Table of Contents

Handbook on Islam and Economic Life

Handbook on Islam and Economic Life

Edited by M. Kabir Hassan and Mervyn K. Lewis

Handbook on Islam and Economic Life is a unique study, one of the first of its kind to consider Islam within a broader economic sphere. Covering a wide breadth of topics and research, it explores how Islam impinges upon and seeks to shape major aspects of economic life including economic organisation, business and management, finance and investment, charity, mutuality and self-help, and government. It concludes by analysing the link between religion and development, the present economic situation in Arab countries and the causes of underdevelopment in Muslim countries.

Chapter 15: The Islamic position on corruption

Zafar Iqbal and Mervyn K. Lewis

Subjects: asian studies, asian economics, economics and finance, asian economics, islamic economics and finance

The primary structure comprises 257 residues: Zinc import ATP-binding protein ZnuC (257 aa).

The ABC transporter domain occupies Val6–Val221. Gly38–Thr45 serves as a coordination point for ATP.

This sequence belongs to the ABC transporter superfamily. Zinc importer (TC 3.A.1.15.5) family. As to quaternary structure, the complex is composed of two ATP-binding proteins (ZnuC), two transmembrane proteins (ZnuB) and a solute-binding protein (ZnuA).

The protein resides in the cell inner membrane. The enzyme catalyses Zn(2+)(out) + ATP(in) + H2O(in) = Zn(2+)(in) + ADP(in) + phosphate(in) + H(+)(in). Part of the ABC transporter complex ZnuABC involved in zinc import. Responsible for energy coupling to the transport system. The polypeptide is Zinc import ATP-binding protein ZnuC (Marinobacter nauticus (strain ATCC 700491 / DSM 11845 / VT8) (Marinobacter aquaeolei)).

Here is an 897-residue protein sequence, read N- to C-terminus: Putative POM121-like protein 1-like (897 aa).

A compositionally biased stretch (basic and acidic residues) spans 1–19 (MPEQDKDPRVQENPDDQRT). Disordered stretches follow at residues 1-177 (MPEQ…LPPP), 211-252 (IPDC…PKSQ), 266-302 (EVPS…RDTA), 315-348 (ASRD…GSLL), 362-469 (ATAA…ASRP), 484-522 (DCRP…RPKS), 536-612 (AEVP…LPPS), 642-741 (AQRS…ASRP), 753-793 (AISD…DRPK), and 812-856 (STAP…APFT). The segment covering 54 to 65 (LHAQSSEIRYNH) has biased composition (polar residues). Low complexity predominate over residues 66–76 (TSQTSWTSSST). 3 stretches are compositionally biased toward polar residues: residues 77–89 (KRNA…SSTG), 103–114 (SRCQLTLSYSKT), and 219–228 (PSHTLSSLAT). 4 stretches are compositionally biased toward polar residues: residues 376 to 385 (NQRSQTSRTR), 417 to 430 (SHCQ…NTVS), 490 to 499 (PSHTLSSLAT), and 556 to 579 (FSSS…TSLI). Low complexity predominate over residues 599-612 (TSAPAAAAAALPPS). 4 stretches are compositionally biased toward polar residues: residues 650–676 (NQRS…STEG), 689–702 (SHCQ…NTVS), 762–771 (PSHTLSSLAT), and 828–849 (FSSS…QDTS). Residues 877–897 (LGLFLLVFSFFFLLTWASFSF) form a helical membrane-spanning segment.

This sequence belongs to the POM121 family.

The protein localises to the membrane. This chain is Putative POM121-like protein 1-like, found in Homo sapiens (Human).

The principal objective of this chapter is to research the Islamic position on corruption and compare it with Western social scientific thought on the topic. It is shown that the original sources of Islam, the Holy Qur’an and sunna, employ a variety of terminology and narration to elucidate and condemn a broad category of behavioural digressions involving corruption including bribery, nepotism and rule substitution. Corruption is seen to stem from the abuse of administrative power of any kind, judicial power, political authority and financial dominance. Further, all corrupt acts are construed as lacking in virtue from a moral perspective and unjust in relation to the principles that safeguard rendering to everyone their due, thereby undermining communal harmony. This position matches well with the shift in social scientific thought from viewing corruption as ‘grease that oils the economic wheels’ to a ‘menace that undermines economic growth’. Where the two differ is with respect to remedial action. The Western approach focuses on designing systems and institutions that seek to root out corruption while minimizing opportunities and enticement for corruption. In short, it emphasizes constraints external to the individual. By comparison, Islam seeks to go beyond such constraints, and also instil in believers a clear ‘second-order’ preference for non-corrupt behaviour. It recommends developing a firm belief in transcendent accountability and stresses character building through practising moral virtues and shunning vices. In essence, in circumstances where the chances of detection are low, the restraint comes from within. It is our contention that both emphases are important in eliminating corruption.

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